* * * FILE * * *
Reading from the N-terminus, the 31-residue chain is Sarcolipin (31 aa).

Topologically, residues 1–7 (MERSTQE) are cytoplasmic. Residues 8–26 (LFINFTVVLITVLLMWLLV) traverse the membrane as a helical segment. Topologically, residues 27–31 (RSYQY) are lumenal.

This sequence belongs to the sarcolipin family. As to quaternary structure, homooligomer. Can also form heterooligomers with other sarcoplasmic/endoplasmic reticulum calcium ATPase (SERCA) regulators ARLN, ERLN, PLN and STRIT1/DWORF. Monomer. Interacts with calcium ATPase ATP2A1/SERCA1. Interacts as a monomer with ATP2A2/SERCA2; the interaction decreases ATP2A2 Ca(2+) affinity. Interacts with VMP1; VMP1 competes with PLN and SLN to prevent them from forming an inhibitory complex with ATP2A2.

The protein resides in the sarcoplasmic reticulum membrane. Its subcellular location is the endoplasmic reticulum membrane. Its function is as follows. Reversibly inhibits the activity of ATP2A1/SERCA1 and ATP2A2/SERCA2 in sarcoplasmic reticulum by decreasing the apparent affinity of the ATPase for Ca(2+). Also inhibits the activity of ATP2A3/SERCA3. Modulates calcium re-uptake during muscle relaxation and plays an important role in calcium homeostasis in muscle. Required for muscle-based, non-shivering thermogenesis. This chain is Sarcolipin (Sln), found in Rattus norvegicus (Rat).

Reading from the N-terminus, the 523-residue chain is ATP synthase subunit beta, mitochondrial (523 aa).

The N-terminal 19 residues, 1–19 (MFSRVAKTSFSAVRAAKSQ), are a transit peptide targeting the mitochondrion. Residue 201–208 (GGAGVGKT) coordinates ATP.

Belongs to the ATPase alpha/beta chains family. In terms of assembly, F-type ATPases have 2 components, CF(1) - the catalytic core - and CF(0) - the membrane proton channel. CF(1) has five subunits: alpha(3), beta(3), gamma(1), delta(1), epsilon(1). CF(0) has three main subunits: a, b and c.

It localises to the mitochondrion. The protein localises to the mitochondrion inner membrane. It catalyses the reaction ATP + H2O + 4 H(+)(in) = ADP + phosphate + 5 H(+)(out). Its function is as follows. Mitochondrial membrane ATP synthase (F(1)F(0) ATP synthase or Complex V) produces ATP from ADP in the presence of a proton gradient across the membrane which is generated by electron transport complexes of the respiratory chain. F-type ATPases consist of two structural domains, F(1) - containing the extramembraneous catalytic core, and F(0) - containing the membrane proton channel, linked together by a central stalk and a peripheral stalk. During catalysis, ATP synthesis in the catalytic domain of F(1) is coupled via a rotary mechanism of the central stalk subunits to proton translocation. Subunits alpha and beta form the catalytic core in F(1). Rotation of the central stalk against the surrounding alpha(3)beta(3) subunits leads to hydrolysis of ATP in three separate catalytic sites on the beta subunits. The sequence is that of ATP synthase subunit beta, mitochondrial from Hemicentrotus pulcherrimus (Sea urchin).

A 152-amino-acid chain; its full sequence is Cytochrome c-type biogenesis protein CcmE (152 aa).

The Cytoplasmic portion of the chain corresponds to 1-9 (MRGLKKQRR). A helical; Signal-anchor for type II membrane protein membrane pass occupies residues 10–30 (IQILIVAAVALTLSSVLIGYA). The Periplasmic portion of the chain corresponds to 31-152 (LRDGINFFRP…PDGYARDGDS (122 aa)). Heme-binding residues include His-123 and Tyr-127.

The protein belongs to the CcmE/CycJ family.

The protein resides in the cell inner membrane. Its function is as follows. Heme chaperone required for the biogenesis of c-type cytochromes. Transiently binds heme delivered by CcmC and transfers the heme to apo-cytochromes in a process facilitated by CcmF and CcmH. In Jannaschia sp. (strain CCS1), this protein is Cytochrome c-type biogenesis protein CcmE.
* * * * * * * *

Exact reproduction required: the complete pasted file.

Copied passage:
Reading from the N-terminus, the 31-residue chain is Sarcolipin (31 aa).

Topologically, residues 1–7 (MERSTQE) are cytoplasmic. Residues 8–26 (LFINFTVVLITVLLMWLLV) traverse the membrane as a helical segment. Topologically, residues 27–31 (RSYQY) are lumenal.

This sequence belongs to the sarcolipin family. As to quaternary structure, homooligomer. Can also form heterooligomers with other sarcoplasmic/endoplasmic reticulum calcium ATPase (SERCA) regulators ARLN, ERLN, PLN and STRIT1/DWORF. Monomer. Interacts with calcium ATPase ATP2A1/SERCA1. Interacts as a monomer with ATP2A2/SERCA2; the interaction decreases ATP2A2 Ca(2+) affinity. Interacts with VMP1; VMP1 competes with PLN and SLN to prevent them from forming an inhibitory complex with ATP2A2.

The protein resides in the sarcoplasmic reticulum membrane. Its subcellular location is the endoplasmic reticulum membrane. Its function is as follows. Reversibly inhibits the activity of ATP2A1/SERCA1 and ATP2A2/SERCA2 in sarcoplasmic reticulum by decreasing the apparent affinity of the ATPase for Ca(2+). Also inhibits the activity of ATP2A3/SERCA3. Modulates calcium re-uptake during muscle relaxation and plays an important role in calcium homeostasis in muscle. Required for muscle-based, non-shivering thermogenesis. This chain is Sarcolipin (Sln), found in Rattus norvegicus (Rat).

Reading from the N-terminus, the 523-residue chain is ATP synthase subunit beta, mitochondrial (523 aa).

The N-terminal 19 residues, 1–19 (MFSRVAKTSFSAVRAAKSQ), are a transit peptide targeting the mitochondrion. Residue 201–208 (GGAGVGKT) coordinates ATP.

Belongs to the ATPase alpha/beta chains family. In terms of assembly, F-type ATPases have 2 components, CF(1) - the catalytic core - and CF(0) - the membrane proton channel. CF(1) has five subunits: alpha(3), beta(3), gamma(1), delta(1), epsilon(1). CF(0) has three main subunits: a, b and c.

It localises to the mitochondrion. The protein localises to the mitochondrion inner membrane. It catalyses the reaction ATP + H2O + 4 H(+)(in) = ADP + phosphate + 5 H(+)(out). Its function is as follows. Mitochondrial membrane ATP synthase (F(1)F(0) ATP synthase or Complex V) produces ATP from ADP in the presence of a proton gradient across the membrane which is generated by electron transport complexes of the respiratory chain. F-type ATPases consist of two structural domains, F(1) - containing the extramembraneous catalytic core, and F(0) - containing the membrane proton channel, linked together by a central stalk and a peripheral stalk. During catalysis, ATP synthesis in the catalytic domain of F(1) is coupled via a rotary mechanism of the central stalk subunits to proton translocation. Subunits alpha and beta form the catalytic core in F(1). Rotation of the central stalk against the surrounding alpha(3)beta(3) subunits leads to hydrolysis of ATP in three separate catalytic sites on the beta subunits. The sequence is that of ATP synthase subunit beta, mitochondrial from Hemicentrotus pulcherrimus (Sea urchin).

A 152-amino-acid chain; its full sequence is Cytochrome c-type biogenesis protein CcmE (152 aa).

The Cytoplasmic portion of the chain corresponds to 1-9 (MRGLKKQRR). A helical; Signal-anchor for type II membrane protein membrane pass occupies residues 10–30 (IQILIVAAVALTLSSVLIGYA). The Periplasmic portion of the chain corresponds to 31-152 (LRDGINFFRP…PDGYARDGDS (122 aa)). Heme-binding residues include His-123 and Tyr-127.

The protein belongs to the CcmE/CycJ family.

The protein resides in the cell inner membrane. Its function is as follows. Heme chaperone required for the biogenesis of c-type cytochromes. Transiently binds heme delivered by CcmC and transfers the heme to apo-cytochromes in a process facilitated by CcmF and CcmH. In Jannaschia sp. (strain CCS1), this protein is Cytochrome c-type biogenesis protein CcmE.